Often, when you give a Keynote (or PowerPoint) presentation, you may have to interface your computer with the projector and/or sound system in a conference room or lecture hall. These are installed systems, so you usually have no options other than to use the cables they provide to you for connection to their equipment. If the systems are well designed, you should have no trouble. However …
The first and most important concern you face is proper electrical safety for your computer. If the AC outlet they provide to you is not on the same AC power leg (circuit) as their equipment, a “ground loop” can occur. I won’t go into detail on what a “ground loop” is, just be aware that it is not a good thing for you or your computer.
For a quick reference, the following is quoted from Wikipedia. For more details, do a Google search on the words “ground loop.” – “In an electrical system, a ground loop usually refers to a current, generally unwanted, in a conductor connecting two points that are supposed to be at the same potential, often ground, but are actually at different potentials. Ground loops created by improperly designed or improperly installed equipment are a major cause of noise and interference in audio and video systems. They can also create a hazard, since ostensibly “grounded” parts of the equipment, which are often accessible to users, are not at ground potential.” -http://en.wikipedia.org/wiki/Ground_loop_(electricity)
If you do experience a ground loop it probably will be evident by a low-frequency “hum” or a spectral “buzz” through the sound system. With luck, this is all that will result. In the worst case, you could cause damage to your computer.
WARNING: If the AC power adaptor that came with your computer uses a three-prong (grounded) plug, DO NOT remove the ground pin or use a “ground lift” adaptor. This is inviting disaster! The ground pin is there for the safety of you and your computer. If the (US) plug has only two prongs with one wider than the other, it is a polarized plug, and relies on the wider plug to make a proper ground connection. While this also is a safety feature the computer still may incur a ground loop. If the (US) plug has two prongs of the same width,it is non-polarized, and as a result probably will not experience a ground loop through the AC system.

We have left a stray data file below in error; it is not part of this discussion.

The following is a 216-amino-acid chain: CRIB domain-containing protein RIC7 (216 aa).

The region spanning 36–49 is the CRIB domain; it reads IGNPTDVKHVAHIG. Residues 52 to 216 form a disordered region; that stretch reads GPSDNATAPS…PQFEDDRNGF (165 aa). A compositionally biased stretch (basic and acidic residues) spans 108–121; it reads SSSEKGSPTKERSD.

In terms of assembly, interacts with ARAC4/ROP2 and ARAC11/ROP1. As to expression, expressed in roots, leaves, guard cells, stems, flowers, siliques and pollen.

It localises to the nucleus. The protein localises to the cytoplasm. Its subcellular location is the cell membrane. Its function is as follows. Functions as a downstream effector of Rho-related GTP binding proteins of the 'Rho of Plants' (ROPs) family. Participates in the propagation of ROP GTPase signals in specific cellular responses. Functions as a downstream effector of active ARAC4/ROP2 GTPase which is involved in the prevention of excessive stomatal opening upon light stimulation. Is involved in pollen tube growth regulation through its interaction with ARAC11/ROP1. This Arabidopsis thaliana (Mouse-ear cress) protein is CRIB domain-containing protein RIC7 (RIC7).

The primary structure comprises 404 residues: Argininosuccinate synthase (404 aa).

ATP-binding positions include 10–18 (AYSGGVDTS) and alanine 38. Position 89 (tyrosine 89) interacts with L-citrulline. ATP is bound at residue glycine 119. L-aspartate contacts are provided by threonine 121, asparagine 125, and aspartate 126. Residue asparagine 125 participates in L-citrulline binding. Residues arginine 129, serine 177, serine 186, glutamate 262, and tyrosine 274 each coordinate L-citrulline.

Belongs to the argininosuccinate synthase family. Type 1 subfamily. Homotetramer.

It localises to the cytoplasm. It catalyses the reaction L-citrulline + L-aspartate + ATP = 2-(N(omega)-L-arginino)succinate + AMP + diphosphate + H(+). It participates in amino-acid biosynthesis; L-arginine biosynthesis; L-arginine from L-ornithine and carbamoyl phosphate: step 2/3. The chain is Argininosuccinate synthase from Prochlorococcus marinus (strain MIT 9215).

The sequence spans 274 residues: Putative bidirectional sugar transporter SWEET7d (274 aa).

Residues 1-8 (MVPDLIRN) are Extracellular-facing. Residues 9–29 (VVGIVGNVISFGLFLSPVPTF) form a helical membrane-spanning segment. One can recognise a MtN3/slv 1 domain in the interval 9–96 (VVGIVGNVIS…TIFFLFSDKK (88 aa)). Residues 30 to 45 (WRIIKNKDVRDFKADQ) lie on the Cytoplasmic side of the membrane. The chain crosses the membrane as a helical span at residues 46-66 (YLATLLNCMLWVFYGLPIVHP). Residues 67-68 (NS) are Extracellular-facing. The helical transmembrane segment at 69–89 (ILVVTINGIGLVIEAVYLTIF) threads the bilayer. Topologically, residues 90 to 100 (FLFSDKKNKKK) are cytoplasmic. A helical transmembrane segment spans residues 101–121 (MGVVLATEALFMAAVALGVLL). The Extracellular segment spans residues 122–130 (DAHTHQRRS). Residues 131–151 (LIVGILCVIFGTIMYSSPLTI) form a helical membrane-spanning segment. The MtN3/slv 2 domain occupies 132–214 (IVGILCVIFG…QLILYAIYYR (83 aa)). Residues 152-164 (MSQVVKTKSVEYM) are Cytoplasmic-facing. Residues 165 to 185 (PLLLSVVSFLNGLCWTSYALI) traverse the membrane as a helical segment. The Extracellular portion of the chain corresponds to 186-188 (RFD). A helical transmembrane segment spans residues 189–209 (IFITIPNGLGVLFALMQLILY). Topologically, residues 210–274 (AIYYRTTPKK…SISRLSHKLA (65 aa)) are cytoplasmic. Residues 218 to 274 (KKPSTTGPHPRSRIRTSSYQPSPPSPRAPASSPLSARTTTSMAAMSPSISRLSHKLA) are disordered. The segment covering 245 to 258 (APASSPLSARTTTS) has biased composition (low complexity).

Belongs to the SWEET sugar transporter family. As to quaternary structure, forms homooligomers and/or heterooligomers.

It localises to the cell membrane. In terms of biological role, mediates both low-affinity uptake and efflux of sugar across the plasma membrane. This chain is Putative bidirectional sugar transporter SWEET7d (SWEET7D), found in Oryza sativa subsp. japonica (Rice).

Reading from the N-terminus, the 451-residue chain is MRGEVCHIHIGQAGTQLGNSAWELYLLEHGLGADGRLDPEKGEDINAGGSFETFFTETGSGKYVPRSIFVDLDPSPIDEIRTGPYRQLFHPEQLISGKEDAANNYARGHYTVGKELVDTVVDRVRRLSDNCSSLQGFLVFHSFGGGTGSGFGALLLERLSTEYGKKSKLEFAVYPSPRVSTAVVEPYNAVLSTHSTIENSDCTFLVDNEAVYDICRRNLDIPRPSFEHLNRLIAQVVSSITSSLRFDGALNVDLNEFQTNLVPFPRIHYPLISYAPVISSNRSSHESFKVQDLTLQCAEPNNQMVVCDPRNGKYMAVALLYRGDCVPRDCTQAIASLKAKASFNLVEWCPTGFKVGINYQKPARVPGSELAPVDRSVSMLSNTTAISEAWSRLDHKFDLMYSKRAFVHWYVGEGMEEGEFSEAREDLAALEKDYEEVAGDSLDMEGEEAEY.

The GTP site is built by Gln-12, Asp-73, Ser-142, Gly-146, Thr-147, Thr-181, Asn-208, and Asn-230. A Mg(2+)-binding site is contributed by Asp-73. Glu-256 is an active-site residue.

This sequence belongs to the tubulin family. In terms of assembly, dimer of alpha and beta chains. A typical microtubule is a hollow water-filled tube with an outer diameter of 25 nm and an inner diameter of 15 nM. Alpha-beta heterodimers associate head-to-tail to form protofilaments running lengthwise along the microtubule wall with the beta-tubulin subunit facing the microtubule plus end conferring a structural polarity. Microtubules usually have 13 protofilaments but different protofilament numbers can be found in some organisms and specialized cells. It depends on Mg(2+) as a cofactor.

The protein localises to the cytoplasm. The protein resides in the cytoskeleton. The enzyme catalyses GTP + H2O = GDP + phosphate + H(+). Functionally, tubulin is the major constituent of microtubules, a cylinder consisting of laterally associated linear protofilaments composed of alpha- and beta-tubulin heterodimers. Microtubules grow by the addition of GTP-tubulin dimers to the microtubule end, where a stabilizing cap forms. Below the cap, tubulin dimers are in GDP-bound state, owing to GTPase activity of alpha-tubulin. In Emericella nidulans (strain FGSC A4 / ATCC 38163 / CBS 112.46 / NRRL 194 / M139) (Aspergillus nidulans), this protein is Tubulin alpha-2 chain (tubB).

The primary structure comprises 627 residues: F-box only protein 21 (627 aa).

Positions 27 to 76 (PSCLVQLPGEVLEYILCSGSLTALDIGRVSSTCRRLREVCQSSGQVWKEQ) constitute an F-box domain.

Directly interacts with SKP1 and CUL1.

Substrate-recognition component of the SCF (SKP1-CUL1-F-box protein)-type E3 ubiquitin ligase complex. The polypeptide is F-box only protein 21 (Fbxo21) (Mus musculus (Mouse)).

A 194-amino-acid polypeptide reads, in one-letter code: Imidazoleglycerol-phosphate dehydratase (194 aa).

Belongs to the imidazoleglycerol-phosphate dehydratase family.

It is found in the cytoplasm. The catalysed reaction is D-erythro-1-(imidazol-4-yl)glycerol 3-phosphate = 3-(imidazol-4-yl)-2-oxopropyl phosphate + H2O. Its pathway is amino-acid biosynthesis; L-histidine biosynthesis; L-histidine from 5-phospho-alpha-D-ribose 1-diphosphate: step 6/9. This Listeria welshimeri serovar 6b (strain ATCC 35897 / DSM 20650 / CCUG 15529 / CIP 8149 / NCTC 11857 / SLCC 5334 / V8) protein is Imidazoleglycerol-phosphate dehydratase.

The first thing to do is try to get all of the equipment onto the same power circuit. This may solve the problem immediately. If not, then there are two easy ways to avoid most ground loops:
1) Operate your computer from its battery rather than the AC power supply. This will “float” the computer from the AC power system and should avoid any power-related problems. However, if the audio system and the projector are on different AC power circuits, you still may create a ground loop when you connect them together via your computer. (This is bad system design.) If so, then try the next suggestion.
2) Use an audio-isolation transformer between the output of the computer and the audio input to the projector or sound system. One such device is the “Hum Eliminator” from Ebtech Electronics (www.ebtechaudio.com). This method offers another advantage in that it often can reduce or eliminate the low-level self-noise of the audio output stage of the computer. You will need a few simple cables and adaptors, and these are readily available at any Radio Shack store.
Sadly, there is no easy way to isolate your computer from the projector. The VGA (or DVI) connector makes a direct connection between your computer and the projector. If you experience a ground loop here, the only thing you can do is float your computer from the AC and operate from its battery.
In extreme cases, you may need to do both 1) and 2) above to get rid of the ground loop.
Now comes another serious WARNING:
Do not ever connect the audio output of your computer directly to a “phantom powered” microphone input. This will, in all probability, cause serious damage to your computer! This usually happens only if you are connecting to a mixing console (hence the “phantom powered” microphone inputs); it is not likely if you are plugging-in directly to a projector or power amplifier.
How can you tell if the input has “phantom power” on it? Ask the sound system operator. If he/she doesn’t understand your question or know the answer immediately, do not connect until you can be assured to your satisfaction that it is safe.
If you must connect into a microphone input (with or without “phantom power”) always use an audio-isolation transformer between your computer and the mixing console (as described above). It will, at the least, make your audio sound better and can save your computer from a major disaster.
By the way, you cannot always trust even the line-level inputs of some mixing consoles. In a church I once worked in, the inexpensive house mixing console (Peavy) had “phantom power” even on the line-level inputs. You know, of course, that when you allow the smoke to escape from a piece of electronic equipment it stops working.
Now, a few words about sound cards or external audio interfaces:
If the audio quality of your presentation is critical, the best way to output audio from your computer to any sound system is to use a high quality outboard audio interface (either FireWire or USB or a Digital-to-Analog converter). These devices generally will have better audio stages than the sound-driver in the computer. For my seminars, I use a TEC Audio TC-7510 outboard D-to-A from the Optical Digital output of my MBP and the audio quality is significantly improved over any other device I have tried. (www.avartix.net/english/TC-7510-DAC.html)
Be aware, however, that even these outboard interfaces can incur ground loops and if so, the only cure is to insert an audio-isolation transformer between them and the house sound system.
Have a happy and safe presentation.